# How does Chia verify a plot is k32

How does Chia verify a plot is k32 and not e.g. a k32 plot with 10% of it deleted or a k31 plot with zero bits added to the x values?

I’ve read https://www.chia.net/assets/proof_of_space.pdf and am probably missing something obvious… Is it that it is rejected/looses out because of lower quality?

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Great question! I was battling with similar questions until I figured it out. About the 10% deletion: All bits in a plot contribute to at least one proof and most bits contribute to multiple proofs. So a 10% deletion will usually cause a more-than-10% proof deletions. It is however sometimes suggested that lossy compression by removing information that contributes to only one solution would be slightly beneficial.

How does Chia verify a proof comes from a k32 plot and not from a k31 plot? If you create a plot for k=31, that number 31 is used indirectly* as input to hash-functions. When the network validates your proof claim, it will use 32 as input to those hash functions and the proof validation will fail.

So you say, what happens if we adjust the k31 plotting software to pass 32 as input to the hash functions? Then we have to be careful about when we reach the point where we’re just creating a k32 plot. What we could do is create a k32 plot but with only using numbers x_i that are smaller than 2^31. In that case the size of the plot will indeed be that of a k31 one, but since each of the 64 x_i’s of potential proofs will have half of their possible values disappeared, the expected number of proofs of such a plot will be a factor 2^64 lower, meaning that such a plot will in virtually every case have no proofs.

On page 4 it says under f functions:

`f_t: ...... -> 2^(k+...)`

The input (the first dots) also contains k’s but that’s no issue in our attack; we could just claim that our inputs happen to be smaller than 2^31. However the size of the output is dependent on k, which becomes important when that output is used as input for f_t in the next table.

The k that is shown in the above line is therefore very important. It also makes sure that a plot of k33 doesn’t have a gazillion more proofs than a plot of k32: because of this k here two inputs to M are twice as unlikely to match in a k33 plot than in a k32 plot.

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Than you for reading through this carefully.

It seems to me that even a slight amount of deletions would be beneficial for cheating pools.

I noticed occasional Hpool disk activity similar to checking plots with a small number of challenges. However for such a small number of checks deviations in excess of 10% are expected. Larger number of checks eventually converge, but slowly. Order of magnitude increase of N is needed while time to complete grows linearly, bound by disk random seek speed.

Great topic! How do you prove you have all that space. Central to the concept of Chia.

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A Chia challenge asks for a certain x so that the “Chia hash” of x is equal to the given Challenge. Such an x is called the “preimage” (or “proof” in Chia) of the Challenge and the Challenge is the “hash” of x. For a given x, it’s easy (for a computer) to find the hash. However the reverse is opposite: for a given hash (Challenge), it’s almost impossible for a computer to find the preimage x, unless it has precomputed a table where it can lookup the preimage of the given hash. That’s how Chia works: By showing the preimage of a Challenge (hash), the farmer proves that he has a whole lookup table on his disk. This proof is of a statistical nature. In theory the farmer could have stored only one hash with its preimage in a couple of bytes on disk and be lucky that the next Challenge is exactly that hash. So in Chia, proofs that one has all that space are of a statistical nature.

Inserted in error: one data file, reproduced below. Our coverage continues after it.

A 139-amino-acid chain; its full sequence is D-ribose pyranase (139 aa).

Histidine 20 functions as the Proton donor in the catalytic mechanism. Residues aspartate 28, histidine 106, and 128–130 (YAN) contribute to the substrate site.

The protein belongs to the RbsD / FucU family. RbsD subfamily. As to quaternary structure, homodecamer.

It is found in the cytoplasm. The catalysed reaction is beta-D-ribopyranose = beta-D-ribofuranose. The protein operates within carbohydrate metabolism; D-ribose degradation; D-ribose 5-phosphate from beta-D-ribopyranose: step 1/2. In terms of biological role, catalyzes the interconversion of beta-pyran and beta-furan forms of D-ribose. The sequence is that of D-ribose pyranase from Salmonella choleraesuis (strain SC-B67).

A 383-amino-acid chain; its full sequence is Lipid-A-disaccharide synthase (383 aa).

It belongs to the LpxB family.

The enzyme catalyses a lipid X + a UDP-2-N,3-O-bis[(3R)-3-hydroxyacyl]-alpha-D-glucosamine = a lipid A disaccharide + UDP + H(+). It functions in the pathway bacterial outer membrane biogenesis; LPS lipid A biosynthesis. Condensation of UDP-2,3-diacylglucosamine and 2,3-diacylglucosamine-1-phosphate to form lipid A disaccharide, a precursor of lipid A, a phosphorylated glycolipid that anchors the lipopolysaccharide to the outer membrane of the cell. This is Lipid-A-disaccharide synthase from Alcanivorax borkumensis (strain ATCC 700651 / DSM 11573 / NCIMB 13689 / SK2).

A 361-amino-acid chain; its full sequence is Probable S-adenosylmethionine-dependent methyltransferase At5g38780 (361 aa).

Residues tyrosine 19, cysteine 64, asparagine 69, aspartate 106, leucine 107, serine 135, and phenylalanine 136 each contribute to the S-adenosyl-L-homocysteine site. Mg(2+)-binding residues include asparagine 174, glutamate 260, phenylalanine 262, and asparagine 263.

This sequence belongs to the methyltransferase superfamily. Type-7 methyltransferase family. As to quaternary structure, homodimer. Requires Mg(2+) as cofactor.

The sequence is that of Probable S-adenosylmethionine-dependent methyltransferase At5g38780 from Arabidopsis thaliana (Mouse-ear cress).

It’s easy to construct a lookup table. You simply compute the hash of many different x’s and you store each hash with the corresponding x. When a Challenge comes in, you lookup if one of your hashes is equal to it and there you’ll find the x you stored with it. A Chia plot is simply such a lookup table, just stored in a smarter / more efficient way using the specifics of how a Chia hash works.

The above story is of course a summary and makes a lot of simplifications. In reality, the majority of all farmers have a preimage of the current Challenge and that’s where the quality string kicks in to break ties. In the long run, farmes with more disk space will have more quality strings and so have a greater chance of winning the ties.

The x in the above story is in Chia actually x_1…x_64. The “Chia hash” is the multiline function on page 3 of OP’s document under “Proof format”. It differs from hash functions in general in the sense that most x_1…x_64 don’t even produce an output (hash), namely in the cases where at least one of the M-functions outputs False.

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